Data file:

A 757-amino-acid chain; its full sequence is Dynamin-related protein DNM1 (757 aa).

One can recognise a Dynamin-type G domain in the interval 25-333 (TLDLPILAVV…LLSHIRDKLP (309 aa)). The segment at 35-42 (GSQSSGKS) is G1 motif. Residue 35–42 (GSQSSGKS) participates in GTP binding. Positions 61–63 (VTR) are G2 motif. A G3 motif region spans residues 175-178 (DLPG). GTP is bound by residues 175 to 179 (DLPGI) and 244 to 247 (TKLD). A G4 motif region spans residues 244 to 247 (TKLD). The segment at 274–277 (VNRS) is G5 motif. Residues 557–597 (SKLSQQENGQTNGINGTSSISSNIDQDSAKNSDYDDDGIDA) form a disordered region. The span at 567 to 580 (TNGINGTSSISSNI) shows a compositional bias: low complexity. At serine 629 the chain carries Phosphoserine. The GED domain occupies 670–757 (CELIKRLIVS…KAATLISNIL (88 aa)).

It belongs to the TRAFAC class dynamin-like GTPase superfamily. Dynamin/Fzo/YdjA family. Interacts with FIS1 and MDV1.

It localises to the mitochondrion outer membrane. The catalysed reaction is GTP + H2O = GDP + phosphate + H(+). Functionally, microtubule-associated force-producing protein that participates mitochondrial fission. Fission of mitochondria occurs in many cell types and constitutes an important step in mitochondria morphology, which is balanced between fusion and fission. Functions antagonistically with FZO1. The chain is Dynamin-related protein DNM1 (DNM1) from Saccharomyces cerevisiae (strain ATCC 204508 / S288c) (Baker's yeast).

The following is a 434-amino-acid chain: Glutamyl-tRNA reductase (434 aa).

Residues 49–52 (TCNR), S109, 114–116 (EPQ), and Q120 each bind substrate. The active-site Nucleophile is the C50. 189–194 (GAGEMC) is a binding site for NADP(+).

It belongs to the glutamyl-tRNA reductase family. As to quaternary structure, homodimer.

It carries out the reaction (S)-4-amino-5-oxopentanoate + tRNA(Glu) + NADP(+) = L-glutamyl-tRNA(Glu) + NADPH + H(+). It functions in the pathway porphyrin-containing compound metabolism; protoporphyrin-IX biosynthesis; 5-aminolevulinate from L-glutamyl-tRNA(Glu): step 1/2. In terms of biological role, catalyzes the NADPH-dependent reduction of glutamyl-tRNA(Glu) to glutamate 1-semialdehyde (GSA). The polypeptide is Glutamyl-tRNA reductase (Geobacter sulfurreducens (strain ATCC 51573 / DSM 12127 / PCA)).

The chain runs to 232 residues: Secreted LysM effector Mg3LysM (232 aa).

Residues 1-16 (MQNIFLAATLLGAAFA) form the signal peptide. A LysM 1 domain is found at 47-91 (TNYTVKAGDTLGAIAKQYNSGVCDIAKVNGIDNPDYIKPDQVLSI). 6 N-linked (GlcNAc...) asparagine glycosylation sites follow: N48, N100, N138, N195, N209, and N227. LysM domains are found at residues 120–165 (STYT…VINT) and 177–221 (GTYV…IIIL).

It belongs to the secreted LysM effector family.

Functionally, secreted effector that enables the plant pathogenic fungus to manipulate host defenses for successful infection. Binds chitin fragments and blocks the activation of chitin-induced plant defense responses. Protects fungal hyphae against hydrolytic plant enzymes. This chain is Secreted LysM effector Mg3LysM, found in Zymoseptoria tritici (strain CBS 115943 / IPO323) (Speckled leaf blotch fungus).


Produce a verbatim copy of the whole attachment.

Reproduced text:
A 757-amino-acid chain; its full sequence is Dynamin-related protein DNM1 (757 aa).

One can recognise a Dynamin-type G domain in the interval 25-333 (TLDLPILAVV…LLSHIRDKLP (309 aa)). The segment at 35-42 (GSQSSGKS) is G1 motif. Residue 35–42 (GSQSSGKS) participates in GTP binding. Positions 61–63 (VTR) are G2 motif. A G3 motif region spans residues 175-178 (DLPG). GTP is bound by residues 175 to 179 (DLPGI) and 244 to 247 (TKLD). A G4 motif region spans residues 244 to 247 (TKLD). The segment at 274–277 (VNRS) is G5 motif. Residues 557–597 (SKLSQQENGQTNGINGTSSISSNIDQDSAKNSDYDDDGIDA) form a disordered region. The span at 567 to 580 (TNGINGTSSISSNI) shows a compositional bias: low complexity. At serine 629 the chain carries Phosphoserine. The GED domain occupies 670–757 (CELIKRLIVS…KAATLISNIL (88 aa)).

It belongs to the TRAFAC class dynamin-like GTPase superfamily. Dynamin/Fzo/YdjA family. Interacts with FIS1 and MDV1.

It localises to the mitochondrion outer membrane. The catalysed reaction is GTP + H2O = GDP + phosphate + H(+). Functionally, microtubule-associated force-producing protein that participates mitochondrial fission. Fission of mitochondria occurs in many cell types and constitutes an important step in mitochondria morphology, which is balanced between fusion and fission. Functions antagonistically with FZO1. The chain is Dynamin-related protein DNM1 (DNM1) from Saccharomyces cerevisiae (strain ATCC 204508 / S288c) (Baker's yeast).

The following is a 434-amino-acid chain: Glutamyl-tRNA reductase (434 aa).

Residues 49–52 (TCNR), S109, 114–116 (EPQ), and Q120 each bind substrate. The active-site Nucleophile is the C50. 189–194 (GAGEMC) is a binding site for NADP(+).

It belongs to the glutamyl-tRNA reductase family. As to quaternary structure, homodimer.

It carries out the reaction (S)-4-amino-5-oxopentanoate + tRNA(Glu) + NADP(+) = L-glutamyl-tRNA(Glu) + NADPH + H(+). It functions in the pathway porphyrin-containing compound metabolism; protoporphyrin-IX biosynthesis; 5-aminolevulinate from L-glutamyl-tRNA(Glu): step 1/2. In terms of biological role, catalyzes the NADPH-dependent reduction of glutamyl-tRNA(Glu) to glutamate 1-semialdehyde (GSA). The polypeptide is Glutamyl-tRNA reductase (Geobacter sulfurreducens (strain ATCC 51573 / DSM 12127 / PCA)).

The chain runs to 232 residues: Secreted LysM effector Mg3LysM (232 aa).

Residues 1-16 (MQNIFLAATLLGAAFA) form the signal peptide. A LysM 1 domain is found at 47-91 (TNYTVKAGDTLGAIAKQYNSGVCDIAKVNGIDNPDYIKPDQVLSI). 6 N-linked (GlcNAc...) asparagine glycosylation sites follow: N48, N100, N138, N195, N209, and N227. LysM domains are found at residues 120–165 (STYT…VINT) and 177–221 (GTYV…IIIL).

It belongs to the secreted LysM effector family.

Functionally, secreted effector that enables the plant pathogenic fungus to manipulate host defenses for successful infection. Binds chitin fragments and blocks the activation of chitin-induced plant defense responses. Protects fungal hyphae against hydrolytic plant enzymes. This chain is Secreted LysM effector Mg3LysM, found in Zymoseptoria tritici (strain CBS 115943 / IPO323) (Speckled leaf blotch fungus).